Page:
Friday, May 31, 2019

“Baptismal Triptych:” A New Piece

"Baptismal Triptych" Edward Riojas. 2019. (Immanuel Lutheran Church, Hankinson, ND)

Copyright © Edward Riojas

Ironically, I was concerned about moisture.

I returned this week from a business/pleasure trip to North Dakota to visit family and to deliver a large piece destined for Immanuel Lutheran Church in Hankinson. It rained during much of the 800 mile trek – sometimes with considerable wind. I had used the truck before to deliver an altarpiece in driving rain, and knew that things would remain relatively dry. Still, I’m human. Fretting over a piece into which months of labor have been invested comes naturally to me .

Besides a small damp spot on one corner of a moving blanket, the piece arrived bone dry. The piece, however, is not at all about being bone dry.

We sometimes inoculate ourselves against understanding the goings-on in the sanctuary, and it is always refreshing for me – in simply creating a piece for the sanctuary – to become intimate with what we often take for granted. Taking cues from Luther’s “Flood Prayer” in the Baptismal Rite, visuals in the triptych point to the divine power behind applying a bit of water and speaking the Word.

The water is punishing, and that is an understatement. It is not a simple cleansing; it is not a ceremonial washing; it is not a quaint tradition. Baptism’s water takes the old Adam by the ear and obliterates the sin he bequeathed to his progeny. It takes the world’s filth and drowns it under fathoms of water, preserving just eight souls – pointing to an unfathomable Resurrection on the eighth day. It lures the hardened hearts of a satanic horde into an inescapable death trap, while preserving a helpless, defenseless, ragtag, complain-prone people whose only Hope is in the divine intervention of God Himself.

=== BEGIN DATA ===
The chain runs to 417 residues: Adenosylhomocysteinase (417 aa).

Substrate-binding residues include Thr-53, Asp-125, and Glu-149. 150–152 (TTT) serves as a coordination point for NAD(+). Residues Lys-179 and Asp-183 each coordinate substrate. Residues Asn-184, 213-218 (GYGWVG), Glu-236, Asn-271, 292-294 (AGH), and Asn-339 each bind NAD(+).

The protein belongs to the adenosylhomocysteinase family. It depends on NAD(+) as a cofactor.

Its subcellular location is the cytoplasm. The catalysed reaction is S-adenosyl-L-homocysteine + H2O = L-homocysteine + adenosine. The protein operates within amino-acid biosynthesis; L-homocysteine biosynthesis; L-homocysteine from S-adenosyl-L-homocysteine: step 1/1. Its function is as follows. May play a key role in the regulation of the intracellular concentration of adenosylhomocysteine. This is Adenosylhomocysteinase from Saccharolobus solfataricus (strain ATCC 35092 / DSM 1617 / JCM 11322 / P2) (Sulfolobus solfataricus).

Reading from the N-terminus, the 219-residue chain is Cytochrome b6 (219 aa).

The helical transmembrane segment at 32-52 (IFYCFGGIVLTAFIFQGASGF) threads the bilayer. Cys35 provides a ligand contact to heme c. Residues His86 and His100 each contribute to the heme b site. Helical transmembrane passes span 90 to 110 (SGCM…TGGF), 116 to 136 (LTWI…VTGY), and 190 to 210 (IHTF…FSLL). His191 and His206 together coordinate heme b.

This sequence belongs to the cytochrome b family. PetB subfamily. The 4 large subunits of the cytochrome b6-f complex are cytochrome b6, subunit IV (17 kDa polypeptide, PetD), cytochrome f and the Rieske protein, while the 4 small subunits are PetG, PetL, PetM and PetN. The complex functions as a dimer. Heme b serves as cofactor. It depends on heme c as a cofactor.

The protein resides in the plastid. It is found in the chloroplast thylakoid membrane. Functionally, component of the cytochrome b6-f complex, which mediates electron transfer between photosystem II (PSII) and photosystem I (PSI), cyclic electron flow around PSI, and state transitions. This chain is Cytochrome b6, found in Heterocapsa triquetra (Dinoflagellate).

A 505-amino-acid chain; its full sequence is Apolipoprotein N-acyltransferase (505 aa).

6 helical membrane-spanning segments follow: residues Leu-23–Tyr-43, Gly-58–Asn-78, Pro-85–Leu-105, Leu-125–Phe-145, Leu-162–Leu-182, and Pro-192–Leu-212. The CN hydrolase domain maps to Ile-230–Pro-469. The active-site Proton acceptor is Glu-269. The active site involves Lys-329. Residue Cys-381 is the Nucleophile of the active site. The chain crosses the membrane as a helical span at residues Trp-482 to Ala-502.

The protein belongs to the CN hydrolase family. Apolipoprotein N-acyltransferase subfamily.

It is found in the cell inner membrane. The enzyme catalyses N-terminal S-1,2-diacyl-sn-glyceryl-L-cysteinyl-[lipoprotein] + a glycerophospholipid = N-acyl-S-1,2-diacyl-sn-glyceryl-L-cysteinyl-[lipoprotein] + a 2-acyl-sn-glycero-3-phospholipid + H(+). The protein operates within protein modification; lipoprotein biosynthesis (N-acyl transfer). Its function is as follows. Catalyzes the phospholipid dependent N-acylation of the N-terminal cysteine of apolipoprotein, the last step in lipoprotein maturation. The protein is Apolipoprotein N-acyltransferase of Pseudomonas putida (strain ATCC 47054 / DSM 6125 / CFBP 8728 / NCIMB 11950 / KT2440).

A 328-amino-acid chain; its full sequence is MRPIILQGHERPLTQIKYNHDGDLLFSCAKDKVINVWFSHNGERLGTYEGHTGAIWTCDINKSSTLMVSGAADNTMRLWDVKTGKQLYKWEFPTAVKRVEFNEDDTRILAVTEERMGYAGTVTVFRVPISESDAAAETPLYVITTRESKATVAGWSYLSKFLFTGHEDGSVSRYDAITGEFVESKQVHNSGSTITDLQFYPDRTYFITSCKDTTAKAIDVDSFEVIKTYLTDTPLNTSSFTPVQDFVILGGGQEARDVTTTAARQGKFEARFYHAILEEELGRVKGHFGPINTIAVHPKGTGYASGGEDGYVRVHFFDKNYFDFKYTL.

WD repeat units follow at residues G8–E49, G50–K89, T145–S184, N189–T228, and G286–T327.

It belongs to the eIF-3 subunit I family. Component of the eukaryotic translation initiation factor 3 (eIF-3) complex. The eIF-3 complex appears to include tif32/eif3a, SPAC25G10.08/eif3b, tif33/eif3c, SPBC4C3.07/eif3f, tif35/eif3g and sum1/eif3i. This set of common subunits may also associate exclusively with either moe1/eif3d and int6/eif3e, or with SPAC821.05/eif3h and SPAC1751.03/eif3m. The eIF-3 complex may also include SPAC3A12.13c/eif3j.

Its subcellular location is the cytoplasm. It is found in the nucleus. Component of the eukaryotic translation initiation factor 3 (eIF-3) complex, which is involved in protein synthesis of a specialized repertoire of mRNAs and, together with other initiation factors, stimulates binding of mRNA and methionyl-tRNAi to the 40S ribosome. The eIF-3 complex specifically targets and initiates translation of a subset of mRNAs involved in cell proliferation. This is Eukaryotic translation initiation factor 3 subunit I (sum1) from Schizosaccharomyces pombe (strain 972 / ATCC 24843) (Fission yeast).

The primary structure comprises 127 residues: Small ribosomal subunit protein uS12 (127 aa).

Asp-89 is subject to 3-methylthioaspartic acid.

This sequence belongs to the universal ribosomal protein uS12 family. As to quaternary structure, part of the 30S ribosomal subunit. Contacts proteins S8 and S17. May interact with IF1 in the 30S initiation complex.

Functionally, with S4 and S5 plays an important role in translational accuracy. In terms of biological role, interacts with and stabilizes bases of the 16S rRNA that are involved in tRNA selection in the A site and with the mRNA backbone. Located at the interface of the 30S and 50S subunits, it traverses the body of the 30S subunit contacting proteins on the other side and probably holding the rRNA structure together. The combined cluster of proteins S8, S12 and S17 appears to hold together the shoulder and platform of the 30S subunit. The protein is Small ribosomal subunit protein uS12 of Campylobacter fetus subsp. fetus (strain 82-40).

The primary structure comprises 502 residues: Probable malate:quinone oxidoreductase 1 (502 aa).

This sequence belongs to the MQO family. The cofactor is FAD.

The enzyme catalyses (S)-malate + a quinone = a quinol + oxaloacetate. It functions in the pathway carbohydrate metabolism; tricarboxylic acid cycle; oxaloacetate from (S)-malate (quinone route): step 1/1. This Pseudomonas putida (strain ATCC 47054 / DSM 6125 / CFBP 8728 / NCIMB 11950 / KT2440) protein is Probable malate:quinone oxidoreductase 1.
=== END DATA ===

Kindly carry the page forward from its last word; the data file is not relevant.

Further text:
It is also the unassuming water that cursed Christ Jesus. The insignificant waters of the Jordan drenched our Lord with the sins of the world, taking a burden that we could not begin to bear and laying it on the sinless Son of God.

Because we are so apt to forget; because we are prone to apathy; because we are lazy; because we sometimes want to be entertained on Sunday rather than recall our condition, renew our spirits and rejoice in the salvific act of our Lord, it is my prayer that this piece will help rattle our noggins to the beauty, the solemnity, and the reality of Holy Baptism.

Giclée prints of “Baptismal Triptych” are available for purchase from the artist. The prints are on high-quality Hahnemeuhle fine art paper. They are signed by the artist, but are not framed or matted. To order, or for more information, please contact the artist at

Sizes/prices for “Baptismal Triptych”
18” wide x 17” high  / $110 (U.S.)
24” x 22.5” / $150
32” x 30” / $200
40” x 37.25” / $250

No comments:

Post a Comment